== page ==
Soul legend Aretha Franklin has announced her intention to retire from making music in order to spend more time with her family and grandchildren – but only after recording one final album in collaboration with fellow icon Stevie Wonder.

The 74 year old, dubbed The Queen of Soul, whose immense singing career spans seven decades, told Detroit TV station WDIV Local 4 on Thursday (February 9th) that she was planning to retire from the vast majority of her activities in order to spend more time with her family, saying she was “exuberant” about the decision.

She has been performing since the age of 19, and kept up a prolific recording and touring schedule right up until 2010, when she put her career on hold following abdominal surgery.

Aretha FranklinAretha Franklin is to retire from music

“I feel very enriched and satisfied with respect to where my career came from and where it is now,” she told the hosts. However, she assured fans that she wouldn’t remain totally inactive on the music front once she goes into retirement, saying that she’ll leave herself open to “some select things, maybe one a month, for six months out of the year.”

“I'll be pretty much satisfied, but I'm not going to go anywhere and just sit down and do nothing,” she added. “That wouldn't be good either!”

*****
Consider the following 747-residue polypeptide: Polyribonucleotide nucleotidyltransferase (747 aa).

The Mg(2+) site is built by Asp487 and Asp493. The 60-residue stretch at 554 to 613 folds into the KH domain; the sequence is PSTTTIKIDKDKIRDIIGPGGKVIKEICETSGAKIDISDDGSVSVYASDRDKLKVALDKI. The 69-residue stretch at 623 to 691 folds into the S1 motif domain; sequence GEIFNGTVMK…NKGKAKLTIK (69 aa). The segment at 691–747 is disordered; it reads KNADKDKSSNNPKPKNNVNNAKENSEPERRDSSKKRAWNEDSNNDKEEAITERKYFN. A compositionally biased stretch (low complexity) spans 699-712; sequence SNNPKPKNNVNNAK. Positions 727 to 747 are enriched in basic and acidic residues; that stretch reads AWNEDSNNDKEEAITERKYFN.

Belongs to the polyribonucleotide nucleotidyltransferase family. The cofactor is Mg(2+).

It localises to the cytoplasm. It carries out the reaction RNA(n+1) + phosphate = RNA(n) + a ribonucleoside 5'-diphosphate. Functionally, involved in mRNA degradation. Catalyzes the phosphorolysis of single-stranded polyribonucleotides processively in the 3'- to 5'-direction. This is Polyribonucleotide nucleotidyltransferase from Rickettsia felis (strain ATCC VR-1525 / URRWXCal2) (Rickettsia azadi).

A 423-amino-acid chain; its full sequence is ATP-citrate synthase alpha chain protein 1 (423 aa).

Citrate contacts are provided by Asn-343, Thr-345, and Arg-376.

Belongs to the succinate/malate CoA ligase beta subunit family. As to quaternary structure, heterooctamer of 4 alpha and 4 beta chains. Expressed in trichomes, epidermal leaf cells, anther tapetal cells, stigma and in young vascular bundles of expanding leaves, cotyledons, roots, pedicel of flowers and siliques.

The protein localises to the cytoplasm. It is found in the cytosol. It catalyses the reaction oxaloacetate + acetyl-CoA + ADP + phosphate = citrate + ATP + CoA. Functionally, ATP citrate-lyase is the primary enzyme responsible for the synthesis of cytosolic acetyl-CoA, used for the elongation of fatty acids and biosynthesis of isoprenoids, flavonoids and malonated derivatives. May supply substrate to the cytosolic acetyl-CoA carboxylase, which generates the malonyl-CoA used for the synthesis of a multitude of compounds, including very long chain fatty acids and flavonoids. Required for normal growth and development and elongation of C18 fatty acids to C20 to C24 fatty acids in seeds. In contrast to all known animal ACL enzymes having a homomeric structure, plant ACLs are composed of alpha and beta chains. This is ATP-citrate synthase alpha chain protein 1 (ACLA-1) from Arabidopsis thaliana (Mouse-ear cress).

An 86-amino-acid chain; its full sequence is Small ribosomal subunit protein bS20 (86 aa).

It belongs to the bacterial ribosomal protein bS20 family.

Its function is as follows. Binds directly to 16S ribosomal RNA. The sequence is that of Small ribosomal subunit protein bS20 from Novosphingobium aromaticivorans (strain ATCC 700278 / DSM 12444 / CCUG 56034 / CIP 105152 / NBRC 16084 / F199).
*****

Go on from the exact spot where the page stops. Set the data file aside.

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The new album featuring Stevie Wonder is to be comprised entirely of original compositions, and will be recorded in Detroit.

Born in Memphis to a famous Baptist preacher, Franklin was trained from a young age in the gospel tradition, performing frequently in her father’s church.

Beginning her professional pop career in the early ‘60s, she became one of the most distinctive voices in all of the pop music era. She has notched up more than 20 No.1 singles in the US Billboard charts throughout her career, with songs like ‘Respect’ and ‘Dr Feelgood’ being among the most popular and famous.

She was also the first woman to be inducted into the Rock and Roll Hall of Fame, on top of winning the Grammy for best R&B vocal performance for eight consecutive years from 1968 through to 1975. She was awarded the Presidential Medal of Freedom by President George W. Bush in 2005.

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